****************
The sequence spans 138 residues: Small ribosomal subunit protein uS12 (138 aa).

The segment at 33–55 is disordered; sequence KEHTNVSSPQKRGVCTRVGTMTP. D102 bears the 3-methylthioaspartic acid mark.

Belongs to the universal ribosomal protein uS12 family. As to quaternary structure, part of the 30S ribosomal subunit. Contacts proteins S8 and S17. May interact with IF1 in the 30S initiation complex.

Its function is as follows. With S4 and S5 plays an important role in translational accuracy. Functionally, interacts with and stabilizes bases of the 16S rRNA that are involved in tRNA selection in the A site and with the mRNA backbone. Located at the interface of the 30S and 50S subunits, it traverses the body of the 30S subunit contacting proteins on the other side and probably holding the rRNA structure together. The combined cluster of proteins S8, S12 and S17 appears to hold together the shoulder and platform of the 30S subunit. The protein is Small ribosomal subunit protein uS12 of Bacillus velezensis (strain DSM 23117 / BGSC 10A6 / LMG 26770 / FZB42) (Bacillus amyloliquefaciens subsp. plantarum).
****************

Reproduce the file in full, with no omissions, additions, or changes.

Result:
The sequence spans 138 residues: Small ribosomal subunit protein uS12 (138 aa).

The segment at 33–55 is disordered; sequence KEHTNVSSPQKRGVCTRVGTMTP. D102 bears the 3-methylthioaspartic acid mark.

Belongs to the universal ribosomal protein uS12 family. As to quaternary structure, part of the 30S ribosomal subunit. Contacts proteins S8 and S17. May interact with IF1 in the 30S initiation complex.

Its function is as follows. With S4 and S5 plays an important role in translational accuracy. Functionally, interacts with and stabilizes bases of the 16S rRNA that are involved in tRNA selection in the A site and with the mRNA backbone. Located at the interface of the 30S and 50S subunits, it traverses the body of the 30S subunit contacting proteins on the other side and probably holding the rRNA structure together. The combined cluster of proteins S8, S12 and S17 appears to hold together the shoulder and platform of the 30S subunit. The protein is Small ribosomal subunit protein uS12 of Bacillus velezensis (strain DSM 23117 / BGSC 10A6 / LMG 26770 / FZB42) (Bacillus amyloliquefaciens subsp. plantarum).